In the absence of a cure, antiretroviral therapy (ART) has remained the only available option that offers the possibility of dramatically reducing HIV/AIDS-related morbidity and mortality, while improving the status of PLHIV. It has proved effective in reducing viral load, improving immune function, [3] and improving the quality of life of PLHIV [3, 4]. However, successful long-term treatment of HIV requires strict adherence to the Highly Active Antiretroviral Therapy (HAART) regimen [3, 5, 6]. This is especially important in countries such as Nigeria where PLHIV make up 10% of the global burden of HIV/AIDS [1] and about 1.5 million require treatment [7]. Adherence level of at least 95% and above has been considered appropriate to achieve therapeutic success, [811] as this maintains optimal viral suppression as demonstrated by Paterson and colleagues [1113]. Failure to observe sustained desired adherence threshold has been associated with dire consequences such as treatment failure, disease progression and emergence of drug resistant HIV/IADS strains [14, 15].

With the realization of the central role played by adherence in the success of HIV/AIDS treatment, several studies conducted in various parts of the world including reviews have reported non-adherence rates ranging from 50% to 80% in different contexts [9, 10, 16]. However, in reality adherence rates are often lower than 95% [11] and rates of adherence from previous studies conducted in Nigeria have ranged from as low as 44% being adherent [17] to more than 95% from different parts of Nigeria [18]. Most of the previous reports were carried out with fewer PLHIV being on treatment restricted access to ARV drugs unavailability and payment for ARV medications were heavily subsidized.

With wide spread awareness of HIV/AIDS, expansion of treatment and prevention programs that have increased ART access to previously un-served and underserved populations in Nigeria coupled with provision of free ART services, [19] there is a need for implementation of continuous monitoring and evaluation mechanisms for adherence, This is of great importance especially because the key to the success of ART programmes and prevention of treatment failures is hinged on consistently high adherence levels. Scaling up of ARVs alone is definitely not the answer when adherence inconsistencies are not tackled. Therefore, the first step to solving this problem is to assess the determinants of adherence to HAART which may differ across geopolitical zones of the country with their unique characteristics of culture, religion, educational status and health seeking behaviours. The objectives of the present study were to determine the prevalence of adherence to HAART and identify factors associated with adherence.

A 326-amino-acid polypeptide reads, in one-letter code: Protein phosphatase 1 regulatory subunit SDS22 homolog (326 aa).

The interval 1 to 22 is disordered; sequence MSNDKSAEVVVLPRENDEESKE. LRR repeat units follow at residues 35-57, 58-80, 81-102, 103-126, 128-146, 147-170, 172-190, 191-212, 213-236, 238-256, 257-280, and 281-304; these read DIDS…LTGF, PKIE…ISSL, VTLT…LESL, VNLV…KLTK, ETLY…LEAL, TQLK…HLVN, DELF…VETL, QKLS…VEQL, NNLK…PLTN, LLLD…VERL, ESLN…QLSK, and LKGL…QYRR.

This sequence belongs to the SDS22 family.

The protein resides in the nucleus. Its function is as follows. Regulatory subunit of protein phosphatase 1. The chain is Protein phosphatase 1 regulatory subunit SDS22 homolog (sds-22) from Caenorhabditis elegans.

Methods

The study was conducted at the President’s Emergency plan for AIDS Relief (PEPFAR) clinic now the Specialist treatment clinic of the University of Calabar Teaching Hospital. The Hospital was selected as a centre for the implementation of the President’s Emergency plan for AIDS Relief (PEPFAR) by the United States Agency for International Development (USAID) in June 2005. It has since been responsible for the provision of care and support services for PLHIV as well as one of the major centres where PLHIV both in Cross River and other neighbouring states receive anti retroviral therapy. The patient population is about 4,000, of which more than 2,000 are on treatment. The clinic is run under three units. The paediatric adult and the Prevention of Maternal to Child transmission (PMTCT) clinics.

Study population